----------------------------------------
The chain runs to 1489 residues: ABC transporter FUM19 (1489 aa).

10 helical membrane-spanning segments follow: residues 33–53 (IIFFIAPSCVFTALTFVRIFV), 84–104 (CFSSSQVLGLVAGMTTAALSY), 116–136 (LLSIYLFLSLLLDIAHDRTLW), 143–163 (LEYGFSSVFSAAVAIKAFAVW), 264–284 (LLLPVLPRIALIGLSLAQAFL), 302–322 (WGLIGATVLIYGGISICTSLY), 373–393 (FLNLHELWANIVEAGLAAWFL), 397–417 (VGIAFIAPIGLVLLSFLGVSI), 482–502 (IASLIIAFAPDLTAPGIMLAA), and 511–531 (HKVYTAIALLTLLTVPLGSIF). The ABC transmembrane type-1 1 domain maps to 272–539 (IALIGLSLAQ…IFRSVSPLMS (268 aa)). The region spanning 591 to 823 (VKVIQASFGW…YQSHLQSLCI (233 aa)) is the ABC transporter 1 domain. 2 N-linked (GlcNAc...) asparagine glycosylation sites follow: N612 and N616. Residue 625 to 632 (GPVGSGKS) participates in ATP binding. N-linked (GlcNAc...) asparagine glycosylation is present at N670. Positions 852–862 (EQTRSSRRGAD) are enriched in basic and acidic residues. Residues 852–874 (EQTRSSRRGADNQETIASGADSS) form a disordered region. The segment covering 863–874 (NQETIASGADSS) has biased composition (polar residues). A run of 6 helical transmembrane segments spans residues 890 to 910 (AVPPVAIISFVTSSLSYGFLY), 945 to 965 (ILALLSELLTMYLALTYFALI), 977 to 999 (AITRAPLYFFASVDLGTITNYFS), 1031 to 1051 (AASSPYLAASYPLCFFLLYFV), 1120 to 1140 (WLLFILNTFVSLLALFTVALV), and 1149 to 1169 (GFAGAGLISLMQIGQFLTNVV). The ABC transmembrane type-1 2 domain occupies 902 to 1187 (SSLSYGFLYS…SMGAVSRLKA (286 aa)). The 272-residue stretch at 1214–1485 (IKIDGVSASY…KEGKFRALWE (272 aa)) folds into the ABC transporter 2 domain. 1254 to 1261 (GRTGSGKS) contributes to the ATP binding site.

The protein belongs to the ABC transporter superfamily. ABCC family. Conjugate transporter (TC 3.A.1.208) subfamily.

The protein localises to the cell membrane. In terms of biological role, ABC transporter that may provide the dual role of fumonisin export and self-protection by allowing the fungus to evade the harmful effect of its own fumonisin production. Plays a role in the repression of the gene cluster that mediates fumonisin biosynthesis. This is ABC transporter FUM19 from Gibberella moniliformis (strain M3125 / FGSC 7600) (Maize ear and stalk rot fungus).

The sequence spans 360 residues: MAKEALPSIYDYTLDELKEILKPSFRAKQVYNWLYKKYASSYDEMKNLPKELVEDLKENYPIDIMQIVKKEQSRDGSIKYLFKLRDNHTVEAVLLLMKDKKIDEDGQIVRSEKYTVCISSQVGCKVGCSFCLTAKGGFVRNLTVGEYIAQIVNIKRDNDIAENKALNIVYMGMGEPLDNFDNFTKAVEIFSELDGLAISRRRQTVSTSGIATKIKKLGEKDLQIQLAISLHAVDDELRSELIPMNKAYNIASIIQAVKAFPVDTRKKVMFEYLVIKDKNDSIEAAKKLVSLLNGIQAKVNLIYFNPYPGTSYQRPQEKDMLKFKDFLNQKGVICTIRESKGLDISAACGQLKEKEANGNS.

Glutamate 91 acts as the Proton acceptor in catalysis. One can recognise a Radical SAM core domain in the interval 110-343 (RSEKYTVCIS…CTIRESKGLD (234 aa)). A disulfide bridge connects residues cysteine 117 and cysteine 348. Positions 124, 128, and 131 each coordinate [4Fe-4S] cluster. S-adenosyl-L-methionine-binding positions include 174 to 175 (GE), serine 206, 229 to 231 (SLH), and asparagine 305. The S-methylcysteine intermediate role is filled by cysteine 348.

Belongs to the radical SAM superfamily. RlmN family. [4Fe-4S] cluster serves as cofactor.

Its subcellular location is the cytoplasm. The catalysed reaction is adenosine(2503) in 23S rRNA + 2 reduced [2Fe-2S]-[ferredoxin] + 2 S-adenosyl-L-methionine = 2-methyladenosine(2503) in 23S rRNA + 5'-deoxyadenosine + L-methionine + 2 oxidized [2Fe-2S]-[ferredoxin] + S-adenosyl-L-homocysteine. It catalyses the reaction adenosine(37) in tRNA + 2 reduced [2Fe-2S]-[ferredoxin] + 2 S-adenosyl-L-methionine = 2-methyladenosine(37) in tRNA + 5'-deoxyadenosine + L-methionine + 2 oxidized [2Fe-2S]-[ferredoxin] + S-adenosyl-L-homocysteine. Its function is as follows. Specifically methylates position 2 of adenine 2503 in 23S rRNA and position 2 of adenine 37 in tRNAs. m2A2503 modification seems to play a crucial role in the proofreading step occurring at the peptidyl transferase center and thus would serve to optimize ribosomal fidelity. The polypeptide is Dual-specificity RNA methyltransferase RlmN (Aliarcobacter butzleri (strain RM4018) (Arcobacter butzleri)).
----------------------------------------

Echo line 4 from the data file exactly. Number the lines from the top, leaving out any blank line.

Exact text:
The protein localises to the cell membrane. In terms of biological role, ABC transporter that may provide the dual role of fumonisin export and self-protection by allowing the fungus to evade the harmful effect of its own fumonisin production. Plays a role in the repression of the gene cluster that mediates fumonisin biosynthesis. This is ABC transporter FUM19 from Gibberella moniliformis (strain M3125 / FGSC 7600) (Maize ear and stalk rot fungus).